If someone was handed a Charles Hill Jr Shootin’ Man vinyl record, they would be hard-pressed to locate the region or era from which it came. When you find out it’s a modern-day man from Cleveland, it will either draw you in or cause you to fold your arms and shoot a sideways glance. But this red-headed young man made a tried, tested and true traditional country and western album.
Each track has classic, well crafted songwriting, from the title track Shootin’ Man to Learnin’ To Get On With My Life (Without Lovin’ You). You can hear his self-professed influences from George Jones to Willie Nelson in his style of singing and the pining for days when this was the way you made a record. Charles has claimed his sound and bathes in the age-old sound that he clearly identifies himself with, while his band does their best to emulate the session musicians of that era, with Al Moss as a cornerstone on pedal steel, Ben Gmetro and Stelianos Simantiris (guitars), Chris Russo (drums) and Mike Allan (bass) filling out the rest of the record’s twangy sound.
My only issues with the album is that I would have liked the song order to be more aware of the flow. It starts a little slow and the gems of the album are more of a surprise when they show up than an expectation. Charles also gets a bit too timeless with his lyrics and I don’t always get the feeling he believes what he is singing; but songs like I Don’t Want to be Reminded and The Best Efforts absolutely ring true when he sings them. The faster songs, including the title track and Mouse Island are just fun, toe-tapping songs. The band respects where the music comes from over anything else, and they want this record to feel cemented in the canon of country and western music that shaped what they do.
If you want a record that helps the afternoon wind away, with life feeling a little slower, love full of pain and heartache, and your solutions involving whiskey, this album is for you.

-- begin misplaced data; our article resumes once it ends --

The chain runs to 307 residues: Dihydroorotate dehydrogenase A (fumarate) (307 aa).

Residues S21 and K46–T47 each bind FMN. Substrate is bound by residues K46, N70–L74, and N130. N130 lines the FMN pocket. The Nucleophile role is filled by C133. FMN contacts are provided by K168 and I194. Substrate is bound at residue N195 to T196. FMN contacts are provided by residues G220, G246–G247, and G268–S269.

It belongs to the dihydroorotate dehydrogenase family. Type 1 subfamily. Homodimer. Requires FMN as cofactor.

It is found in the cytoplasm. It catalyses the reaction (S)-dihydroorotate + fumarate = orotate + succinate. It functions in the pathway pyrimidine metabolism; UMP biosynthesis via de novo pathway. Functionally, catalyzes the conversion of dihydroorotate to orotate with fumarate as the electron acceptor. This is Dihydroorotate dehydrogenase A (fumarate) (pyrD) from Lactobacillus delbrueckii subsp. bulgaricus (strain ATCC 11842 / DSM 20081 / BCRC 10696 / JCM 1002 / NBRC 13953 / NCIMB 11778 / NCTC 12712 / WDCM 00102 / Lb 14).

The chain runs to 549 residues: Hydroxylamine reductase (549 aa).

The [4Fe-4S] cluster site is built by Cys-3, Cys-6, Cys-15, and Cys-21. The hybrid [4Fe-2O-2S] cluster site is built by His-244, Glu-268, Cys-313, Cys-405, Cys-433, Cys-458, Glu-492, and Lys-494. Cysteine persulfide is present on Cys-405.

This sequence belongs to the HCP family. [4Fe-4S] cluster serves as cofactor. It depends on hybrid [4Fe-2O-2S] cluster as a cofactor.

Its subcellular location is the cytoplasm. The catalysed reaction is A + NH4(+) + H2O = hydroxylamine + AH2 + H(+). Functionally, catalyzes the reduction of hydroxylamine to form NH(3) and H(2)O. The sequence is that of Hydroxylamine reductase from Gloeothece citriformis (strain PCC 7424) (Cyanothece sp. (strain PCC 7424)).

Photo by Leia Hohenfeld.
The Restless Habs have been playing their style of Rust Belt power punk for over five years and show no signs of taking it easy. Peter Woodward (vocals, guitar), Ken Blaze (vocals, bass) and Tim Babcock (drums) are a seasoned crew that took their years of band experience and constructed a bulletproof sonic machine. “No Way To Hide Your Tracks,” their fourth self-produced EP release, is a relentless dose of Midwest / Great Lakes rock, with hook-laden power chords and high energy that doesn’t let up.
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For the past six years, Shawn Brewster and Shelby Sangdahl have been leading a strong path through Cleveland’s music scene in the rock ‘n’ roll folk band Oldboy. With their new EP release “Sleeping in a Spell” Shawn and Shelby create an intimate and rustic invitation to honest and talented songwriting. Stripped away the electronics and percussion of their rock-oriented project, the back-to-basics approach of their hometown folk roots is stronger than any amplifier.
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The new Rutabega 7″ Shiny Destination comes out today on Triple Eye Industries. The two-track album is pressed on white standard-weight vinyl at 45 RPM and features a hand-screen-printed cover. Includes digital download card. Only 300 available. The Rutabega is a two-piece indie rock band from South Bend, IN featuring Joshua Hensley and Garth Mason.
Photo by Mr. King
Photo by Mara Robinson.
The new His Name Is Alive album Tecuciztecatl “is a rock opera depicting an epic struggle between identical twins, reflective in nature, and mirrored in twin science, secret language, and mythology.” That’s what they tell you in the album description.
Fourteen albums in, and you haven’t heard His Name Is Alive quite like this before. HNIA has always been hooky, but this time it’s progged out, psychedelic, and very, very riff-tacular. Wishing Ring (off Ft. Lake) with its fuzz guitar and wah solos is the closest they’ve come to rocking this hard on an official release, while Summer Left Your Heart Behind (AKA Get Your Curse, Detrola) and Can’t Always Be Loved (Ft. Lake) offered up-tempo, poppier anthems.
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